Google tells FCC its balloon-based wireless tests in the E-band are safe
Google filed documents with the FCC this week claiming that its planned tests of a balloon-based wireless communications system pose no health or environmental risks and won't interfere with other users in the E-band.
The filing, which was first reported on by Business Insider, almost surely refers to Google's Project Loon project. The company unveiled Project Loon in September 2013, outlining a plan to use balloons to provide reliable Internet service to unserved and underserved areas.
Google began testing the service in 2014 and late last year asked the FCC for an experimental license to be granted for 24 months beginning Jan. 1, 2016. In its latest filing, Google responded to concerns that have been raised about tests of airborne and terrestrial transmitters in the 71 GHz to 76 GHz band and 81 GHz to 86 GHz band, collectively known as the E-band.
"The proposed experimental operations in fact present vastly less risk… from RF exposure than other transmissions the Commission routinely authorizes," according to the filing. "Because Google has developed a roust non-interference methodology and has developed protocols for discontinuing transmissions if harmful interference is possible or reported, its operations do not pose a meaningful risk to licensees and should be approved."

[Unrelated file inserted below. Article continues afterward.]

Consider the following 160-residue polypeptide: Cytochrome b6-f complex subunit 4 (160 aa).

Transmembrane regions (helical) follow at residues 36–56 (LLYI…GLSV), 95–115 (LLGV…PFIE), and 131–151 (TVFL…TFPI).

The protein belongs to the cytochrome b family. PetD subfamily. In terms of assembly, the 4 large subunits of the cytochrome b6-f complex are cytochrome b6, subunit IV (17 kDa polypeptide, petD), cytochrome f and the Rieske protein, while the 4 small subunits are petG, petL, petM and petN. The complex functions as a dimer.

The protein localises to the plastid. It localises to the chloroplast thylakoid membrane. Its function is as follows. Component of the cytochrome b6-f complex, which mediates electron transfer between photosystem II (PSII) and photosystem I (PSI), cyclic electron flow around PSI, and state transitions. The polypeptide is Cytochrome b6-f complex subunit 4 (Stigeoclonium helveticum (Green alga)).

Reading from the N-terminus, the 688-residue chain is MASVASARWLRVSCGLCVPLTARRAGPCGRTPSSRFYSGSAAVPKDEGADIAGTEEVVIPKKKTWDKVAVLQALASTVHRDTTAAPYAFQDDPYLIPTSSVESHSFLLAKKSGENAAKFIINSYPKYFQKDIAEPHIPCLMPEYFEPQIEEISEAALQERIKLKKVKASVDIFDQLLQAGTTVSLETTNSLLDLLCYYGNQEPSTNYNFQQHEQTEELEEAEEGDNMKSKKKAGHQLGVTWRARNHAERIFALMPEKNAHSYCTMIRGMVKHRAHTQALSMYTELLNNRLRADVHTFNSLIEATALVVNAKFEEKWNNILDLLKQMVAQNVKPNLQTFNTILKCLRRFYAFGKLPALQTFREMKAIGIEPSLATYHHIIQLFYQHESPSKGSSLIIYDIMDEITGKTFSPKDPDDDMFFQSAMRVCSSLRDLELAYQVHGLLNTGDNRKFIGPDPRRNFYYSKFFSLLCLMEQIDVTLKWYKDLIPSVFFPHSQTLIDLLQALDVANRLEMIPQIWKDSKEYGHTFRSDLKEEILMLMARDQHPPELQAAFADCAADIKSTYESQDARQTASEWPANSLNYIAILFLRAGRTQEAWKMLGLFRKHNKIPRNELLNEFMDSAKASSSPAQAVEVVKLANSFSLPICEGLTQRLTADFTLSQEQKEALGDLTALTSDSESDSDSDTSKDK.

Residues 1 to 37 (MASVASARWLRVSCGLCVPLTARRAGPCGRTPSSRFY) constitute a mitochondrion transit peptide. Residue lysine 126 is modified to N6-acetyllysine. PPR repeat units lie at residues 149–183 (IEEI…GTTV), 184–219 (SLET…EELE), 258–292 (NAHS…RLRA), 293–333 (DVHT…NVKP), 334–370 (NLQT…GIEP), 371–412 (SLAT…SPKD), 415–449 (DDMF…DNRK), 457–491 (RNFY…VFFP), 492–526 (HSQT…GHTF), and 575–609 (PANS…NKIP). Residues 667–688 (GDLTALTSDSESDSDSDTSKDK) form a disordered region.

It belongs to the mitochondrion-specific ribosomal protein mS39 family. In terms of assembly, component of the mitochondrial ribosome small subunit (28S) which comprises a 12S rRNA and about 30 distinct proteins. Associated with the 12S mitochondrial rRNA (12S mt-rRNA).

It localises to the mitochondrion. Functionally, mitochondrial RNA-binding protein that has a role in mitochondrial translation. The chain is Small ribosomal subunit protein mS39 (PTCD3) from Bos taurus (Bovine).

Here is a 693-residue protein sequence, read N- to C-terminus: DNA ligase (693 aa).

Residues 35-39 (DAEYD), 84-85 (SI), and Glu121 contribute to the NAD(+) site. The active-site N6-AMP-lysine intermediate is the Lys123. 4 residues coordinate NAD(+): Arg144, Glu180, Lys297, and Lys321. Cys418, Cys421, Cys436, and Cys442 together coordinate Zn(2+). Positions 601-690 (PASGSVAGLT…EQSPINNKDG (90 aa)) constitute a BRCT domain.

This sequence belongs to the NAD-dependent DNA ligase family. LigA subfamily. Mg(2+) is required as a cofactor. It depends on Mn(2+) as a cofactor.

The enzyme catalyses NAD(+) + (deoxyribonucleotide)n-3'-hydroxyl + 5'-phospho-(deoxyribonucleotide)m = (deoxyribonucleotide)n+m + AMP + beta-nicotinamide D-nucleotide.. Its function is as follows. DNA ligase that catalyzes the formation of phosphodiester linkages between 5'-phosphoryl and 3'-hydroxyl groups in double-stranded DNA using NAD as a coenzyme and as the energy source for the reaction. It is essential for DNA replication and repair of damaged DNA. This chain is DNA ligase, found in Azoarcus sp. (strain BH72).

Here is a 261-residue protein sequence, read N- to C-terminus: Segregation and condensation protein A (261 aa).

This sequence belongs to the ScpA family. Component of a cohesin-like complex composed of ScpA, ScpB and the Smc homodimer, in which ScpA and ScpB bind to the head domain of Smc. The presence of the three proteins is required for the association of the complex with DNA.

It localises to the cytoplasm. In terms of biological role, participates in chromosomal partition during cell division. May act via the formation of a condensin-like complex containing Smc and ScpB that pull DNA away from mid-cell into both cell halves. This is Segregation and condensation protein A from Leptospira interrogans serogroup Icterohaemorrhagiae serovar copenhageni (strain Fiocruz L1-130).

Google said in 2014 that it expected to provide LTE service via its balloons in rural South America, southern Africa or Oceania by 2016. The company has been largely secret regarding Project Loon, though, and it isn't clear when and where service might launch.
Google could be preparing to expand Project Loon tests across U.S.: report
Report: Google has 'almost perfected' Loon technology for rural broadband coverage
Google X head talks of failing fast, Loon and autonomous cars
Google hopes to have Project Loon customers by 2016